Exposing the mythologies of the workless

Tracy Shildrick

Tracy Shildrick

by Tracy Shildrick, co-author of Poverty and insecurity: Life in low-pay, no-pay Britain

Even in the short while since we finished writing this book the issues with which it deals have become even more critical and contentious. Poverty and insecurity provides a detailed account of life at the edges of the contemporary labour market. We undertook interviews with sixty men and women, aged between 30 and 60, who were trapped in a cycle of low paid working and periods on and off benefits. The book tells the life stories of our interviewees and details their day to day struggles with working life and a largely hostile and unhelpful benefits system.  The current Coalition government are keen to draw distinctions between ‘the deserving’ and ‘the undeserving poor’ and in trying to cement this unhelpful distinction they divide the ‘shirkers’ from the ‘strivers’. ‘Shirkers’ are those who can’t be bothered to get out of bed in the morning, whilst the hard-working ‘strivers’ are toiling to earn a living and pay their taxes. This spurious distinction paves the way for punitive welfare cuts justified as targeting ‘work-shy, welfare scroungers’ but which make poorest poorer (and also cut in-work benefits to people ‘striving’ in low-paid jobs).

This book stands as a corrective to this sort of myth making (a recent study for the Joseph Rowntree Foundation by some of the same authors challenged the idea ‘cultures of worklessness’ based on further research in Teesside and in Glasgow). This new book shows close up the day to day realities of working at the edges of the labour market. Ours is one of the first concerted studies in this area. A key aim was to understand the dynamics of poverty and marginal work across the life course and, drawing on in-depth life history interviewees, to illustrate the consequences of this for the lives of individuals and their families. Our research in Teesside provides a case study example of the wider processes of labour market polarisation that relegate some to a life of hard work in low, paid temporary jobs that neither relieve poverty nor provide pathways up and away from it. Importantly the study has shown that this pattern of working is not simply the preserve of young adults struggling through ‘entry level’ jobs but that these patterns continue for many into adulthood and the middle of working-life.

An important conclusion of the book points to the resilience and lasting work commitment shown by our interviewees, despite the frustrations and setbacks of the low-pay, no-pay cycle. This strong work attachment was learned across generations, where parents and grandparents had also worked and passed on the importance of ‘working for ones living’ to younger interviewees. It would not be an overstatement to say that our interviewees deplored claiming welfare benefits, with some refusing to claim all together. For example, one respondent  Carol Anne (34, in part-time work and a mother to a young son) said:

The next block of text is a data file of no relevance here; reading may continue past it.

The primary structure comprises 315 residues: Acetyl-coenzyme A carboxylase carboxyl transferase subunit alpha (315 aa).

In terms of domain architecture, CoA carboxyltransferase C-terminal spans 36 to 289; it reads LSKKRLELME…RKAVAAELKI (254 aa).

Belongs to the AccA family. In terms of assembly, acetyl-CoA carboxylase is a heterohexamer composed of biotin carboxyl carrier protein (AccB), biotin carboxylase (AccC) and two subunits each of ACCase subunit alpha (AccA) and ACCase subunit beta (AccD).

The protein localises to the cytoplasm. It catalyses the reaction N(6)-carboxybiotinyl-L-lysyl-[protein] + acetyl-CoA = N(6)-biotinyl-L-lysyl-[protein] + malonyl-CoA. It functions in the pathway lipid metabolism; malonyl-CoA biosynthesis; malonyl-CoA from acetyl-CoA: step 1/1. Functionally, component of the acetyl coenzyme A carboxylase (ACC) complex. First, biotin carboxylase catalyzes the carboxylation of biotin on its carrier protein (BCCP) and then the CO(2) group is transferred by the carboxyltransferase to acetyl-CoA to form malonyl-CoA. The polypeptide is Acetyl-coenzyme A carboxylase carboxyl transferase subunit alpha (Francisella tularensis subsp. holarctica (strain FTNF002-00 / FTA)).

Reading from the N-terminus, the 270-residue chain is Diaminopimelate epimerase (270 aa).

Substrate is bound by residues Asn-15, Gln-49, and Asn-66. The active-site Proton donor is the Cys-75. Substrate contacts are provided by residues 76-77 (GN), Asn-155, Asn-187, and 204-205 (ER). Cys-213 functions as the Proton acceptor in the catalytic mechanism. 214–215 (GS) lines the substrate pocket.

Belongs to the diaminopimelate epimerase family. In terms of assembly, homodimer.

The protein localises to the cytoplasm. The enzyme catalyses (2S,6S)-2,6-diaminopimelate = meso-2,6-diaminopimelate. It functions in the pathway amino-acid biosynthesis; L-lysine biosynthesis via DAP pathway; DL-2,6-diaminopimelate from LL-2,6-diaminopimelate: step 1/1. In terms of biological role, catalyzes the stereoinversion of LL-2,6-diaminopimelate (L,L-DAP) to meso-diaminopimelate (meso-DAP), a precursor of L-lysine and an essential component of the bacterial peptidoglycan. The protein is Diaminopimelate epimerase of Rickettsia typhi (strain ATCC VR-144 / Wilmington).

Me Dad always worked and me Mum did. I think that influenced me. I saw the difference between when me Dad worked and when he didn’t, you know? The money situation: I seen how they struggled when he wasn’t working…like they felt awful at Christmas when they can’t buy you the stuff that they want and it really doesn’t matter what you get but…that made me want to work and do the best for Ben really.  

Contrary to the widely held view that ‘employment is the best route out of poverty’, the sorts of work available to our interviewees – as care assistants, cleaners, shop assistants, factory workers, security guards – kept them in poverty rather than lifting them out of it.  At the bottom end of the wage distribution, there continues to be an abundance of low wage work in the UK and this was the work done by our interviewees. This is the sort of work that does not require high level or indeed any qualifications and which was predicted to wither if not disappear under visions of a ‘high-skills, information economy’. As the book shows, what employers in these sectors want is not high skills or qualifications but the ‘right attitude’; workers who are physically willing and able to do insecure, low paid, low skilled ‘poor work’.

The book makes a number of recommendations in respect of policy to tackle poor work and the low-pay, no-pay cycle. For instance, paying the Living Wage would make a substantial difference to the lives of our participants. The book ends with a discussion of what we call ‘the great myth’ and ‘the great illogic’. Through its critical case study material the book aims to show that much which claims to speak of the poor and the workless is myth. These are old, powerful and widely-held myths, but myths nonetheless. These are myths that tell us that people are poor because of their own behaviours. This book has helped to expose these mythologies of the workless and in doing so the fallacies of current welfare reforms, at least as they refer to those caught up in the low-pay, no-pay cycle. This ‘great myth’ is exposed for what it is by the ‘great illogic’. The initial results of the government’s Work Programme highlight what we mean. Even with the concerted help and guidance provided by this multi-million pound programme fewer people were moved into jobs than might be expected had those unemployed people been left to their own devices. To coin a phrase, ‘it’s the economy stupid’. In virtually all parts of the UK there are many times more job-seekers than there are vacancies.  As one welfare-to-work advisor put it to us, ‘what’s the point of aspirating [sic] people if the jobs aren’t there?’

Poverty and insecurity: Life in low-pay, no-pay Britain is available to order with 20% discount from the Policy Press website.

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